Home » Aviation, Breaking News » Global air cargo remains in doldrums, says IATA

International air freight demand fell 8 percent in January compared to the same month in 2011, indicating the continued “stabilized weakness” in cargo markets, according to the latest traffic results from the International Air Transport Association (IATA).

The decline was aggravated by the Chinese New Year falling in January rather than in February as in 2011, the association said in a February 29 media release.

“The year started with some hopeful news on business confidence. It appears that freight markets have stabilized, albeit at weak levels. And this is having a positive impact on business-related travel. However, airlines face two big risks: rising oil prices and Europe’s sovereign debt crisis. Both are hanging over the industry’s fortunes like the sword of Damocles,” said IATA’s director general and CEO Tony Tyler.

Freight markets stood at 8 percent below January 2011 levels. The decline in air freight stabilized in the fourth quarter of 2011, at levels 4 percent below the 2008 pre-crisis peak. There was a 2.5 percent fall in global freight markets from December to January, but this is almost totally attributable to the impact of factory closures due to the Chinese New Year.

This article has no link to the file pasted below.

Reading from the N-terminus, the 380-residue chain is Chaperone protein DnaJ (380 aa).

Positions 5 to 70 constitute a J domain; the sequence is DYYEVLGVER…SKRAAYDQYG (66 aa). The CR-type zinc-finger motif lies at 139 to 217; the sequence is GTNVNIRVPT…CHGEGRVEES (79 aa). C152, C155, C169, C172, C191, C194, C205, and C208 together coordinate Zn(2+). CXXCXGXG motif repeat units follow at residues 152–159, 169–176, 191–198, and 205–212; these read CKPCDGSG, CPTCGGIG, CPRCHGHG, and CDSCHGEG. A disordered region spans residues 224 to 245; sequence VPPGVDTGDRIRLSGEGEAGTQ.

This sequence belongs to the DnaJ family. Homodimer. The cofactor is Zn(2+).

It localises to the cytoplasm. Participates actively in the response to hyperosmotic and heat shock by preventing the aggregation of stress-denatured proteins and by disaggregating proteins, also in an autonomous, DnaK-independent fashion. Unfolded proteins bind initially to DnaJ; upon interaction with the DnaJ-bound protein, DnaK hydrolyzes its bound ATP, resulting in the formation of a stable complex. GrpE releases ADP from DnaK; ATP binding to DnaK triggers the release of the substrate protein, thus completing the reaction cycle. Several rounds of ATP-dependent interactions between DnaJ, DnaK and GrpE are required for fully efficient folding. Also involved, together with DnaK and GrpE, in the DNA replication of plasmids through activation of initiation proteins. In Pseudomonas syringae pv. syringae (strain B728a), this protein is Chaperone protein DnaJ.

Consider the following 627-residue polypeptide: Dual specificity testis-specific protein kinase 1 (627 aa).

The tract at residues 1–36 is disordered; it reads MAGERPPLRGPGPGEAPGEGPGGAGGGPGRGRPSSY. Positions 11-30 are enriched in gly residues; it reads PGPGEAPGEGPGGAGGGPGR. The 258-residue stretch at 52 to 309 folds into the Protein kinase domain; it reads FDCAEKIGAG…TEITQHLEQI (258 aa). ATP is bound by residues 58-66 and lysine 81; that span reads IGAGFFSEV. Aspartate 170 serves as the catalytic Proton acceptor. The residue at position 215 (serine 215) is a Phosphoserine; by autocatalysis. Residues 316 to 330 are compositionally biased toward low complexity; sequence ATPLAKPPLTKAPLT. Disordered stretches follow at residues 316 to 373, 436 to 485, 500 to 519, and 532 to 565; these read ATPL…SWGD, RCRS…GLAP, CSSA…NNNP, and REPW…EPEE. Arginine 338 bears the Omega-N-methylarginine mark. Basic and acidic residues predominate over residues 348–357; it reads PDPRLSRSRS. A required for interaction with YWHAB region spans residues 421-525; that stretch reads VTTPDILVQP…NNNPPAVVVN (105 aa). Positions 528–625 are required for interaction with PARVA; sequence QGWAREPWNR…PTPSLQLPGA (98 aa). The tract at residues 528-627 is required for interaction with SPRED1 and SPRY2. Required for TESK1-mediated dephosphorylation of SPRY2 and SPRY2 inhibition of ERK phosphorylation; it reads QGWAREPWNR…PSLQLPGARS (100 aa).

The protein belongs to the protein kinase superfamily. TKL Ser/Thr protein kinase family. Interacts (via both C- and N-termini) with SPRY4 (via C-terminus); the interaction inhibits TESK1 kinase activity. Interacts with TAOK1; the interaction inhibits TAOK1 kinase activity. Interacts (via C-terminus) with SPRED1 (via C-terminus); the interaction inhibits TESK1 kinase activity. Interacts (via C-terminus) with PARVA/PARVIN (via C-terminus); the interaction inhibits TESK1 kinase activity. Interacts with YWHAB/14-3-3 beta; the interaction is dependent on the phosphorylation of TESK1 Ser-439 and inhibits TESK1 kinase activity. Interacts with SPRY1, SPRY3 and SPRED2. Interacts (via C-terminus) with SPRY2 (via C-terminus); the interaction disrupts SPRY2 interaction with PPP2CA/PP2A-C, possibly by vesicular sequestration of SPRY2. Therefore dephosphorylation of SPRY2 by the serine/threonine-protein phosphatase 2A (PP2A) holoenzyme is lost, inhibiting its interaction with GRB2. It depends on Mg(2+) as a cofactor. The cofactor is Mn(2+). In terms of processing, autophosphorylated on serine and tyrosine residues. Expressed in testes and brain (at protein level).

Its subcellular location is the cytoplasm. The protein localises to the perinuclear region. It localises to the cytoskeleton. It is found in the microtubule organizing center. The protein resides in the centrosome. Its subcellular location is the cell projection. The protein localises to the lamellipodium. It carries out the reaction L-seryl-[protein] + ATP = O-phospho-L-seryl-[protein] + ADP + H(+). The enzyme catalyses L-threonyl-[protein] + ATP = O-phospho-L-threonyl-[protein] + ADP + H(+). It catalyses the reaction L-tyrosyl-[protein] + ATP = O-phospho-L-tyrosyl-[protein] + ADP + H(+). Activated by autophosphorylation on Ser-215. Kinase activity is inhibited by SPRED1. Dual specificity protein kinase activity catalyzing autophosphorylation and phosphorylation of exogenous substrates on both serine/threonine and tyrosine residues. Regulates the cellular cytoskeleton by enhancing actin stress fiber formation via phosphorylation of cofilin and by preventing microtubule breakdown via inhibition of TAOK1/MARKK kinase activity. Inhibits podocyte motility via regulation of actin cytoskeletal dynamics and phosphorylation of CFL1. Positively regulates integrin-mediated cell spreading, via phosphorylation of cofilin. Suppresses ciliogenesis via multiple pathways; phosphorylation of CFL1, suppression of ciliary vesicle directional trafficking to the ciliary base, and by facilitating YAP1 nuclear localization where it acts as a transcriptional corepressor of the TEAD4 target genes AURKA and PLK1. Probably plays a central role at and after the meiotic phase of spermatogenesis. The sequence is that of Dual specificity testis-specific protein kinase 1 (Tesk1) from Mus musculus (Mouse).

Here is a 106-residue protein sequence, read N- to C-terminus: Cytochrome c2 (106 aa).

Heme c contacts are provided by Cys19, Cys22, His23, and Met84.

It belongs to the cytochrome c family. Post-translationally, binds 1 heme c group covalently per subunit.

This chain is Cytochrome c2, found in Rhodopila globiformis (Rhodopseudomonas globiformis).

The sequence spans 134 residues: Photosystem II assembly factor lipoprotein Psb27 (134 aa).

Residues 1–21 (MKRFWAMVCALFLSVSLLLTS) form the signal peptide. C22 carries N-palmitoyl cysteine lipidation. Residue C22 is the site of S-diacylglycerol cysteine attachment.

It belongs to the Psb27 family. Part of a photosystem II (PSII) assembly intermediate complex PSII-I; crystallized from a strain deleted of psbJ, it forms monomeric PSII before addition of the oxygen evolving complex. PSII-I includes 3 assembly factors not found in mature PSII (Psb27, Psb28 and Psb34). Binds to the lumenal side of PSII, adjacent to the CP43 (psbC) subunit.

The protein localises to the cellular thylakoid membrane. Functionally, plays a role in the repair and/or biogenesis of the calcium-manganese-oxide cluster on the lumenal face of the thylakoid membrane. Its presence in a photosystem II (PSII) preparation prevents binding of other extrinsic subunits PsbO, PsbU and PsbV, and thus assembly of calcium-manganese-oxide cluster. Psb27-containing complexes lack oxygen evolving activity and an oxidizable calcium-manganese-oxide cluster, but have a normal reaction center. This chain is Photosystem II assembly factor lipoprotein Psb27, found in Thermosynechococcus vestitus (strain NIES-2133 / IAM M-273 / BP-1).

Freight capacity contracted by 0.6 percent year over year, and freight load factor fell to 41 percent (from 44.3 percent in January 2011) as deliveries of new wide-body passenger aircraft offset measures to reduce freight capacity.

Asia-Pacific and European airlines bore the brunt of the international decline, down 14 percent and 9.6 percent, respectively, compared to January 2011.

In addition to the impact of the holiday, the peripheral economies in Europe have been in recession and attracting little inbound freight. Until recently this had been offset by strong outbound traffic flows from northern European economies.

Middle Eastern carriers enjoyed a 9.4 percent rise in demand, the healthiest performance among the regions. North American airlines’ demand dropped 4 percent. Latin American carriers’ traffic climbed 2.2 percent, while African carriers saw a 3.7 percent decline compared to the year-ago period.

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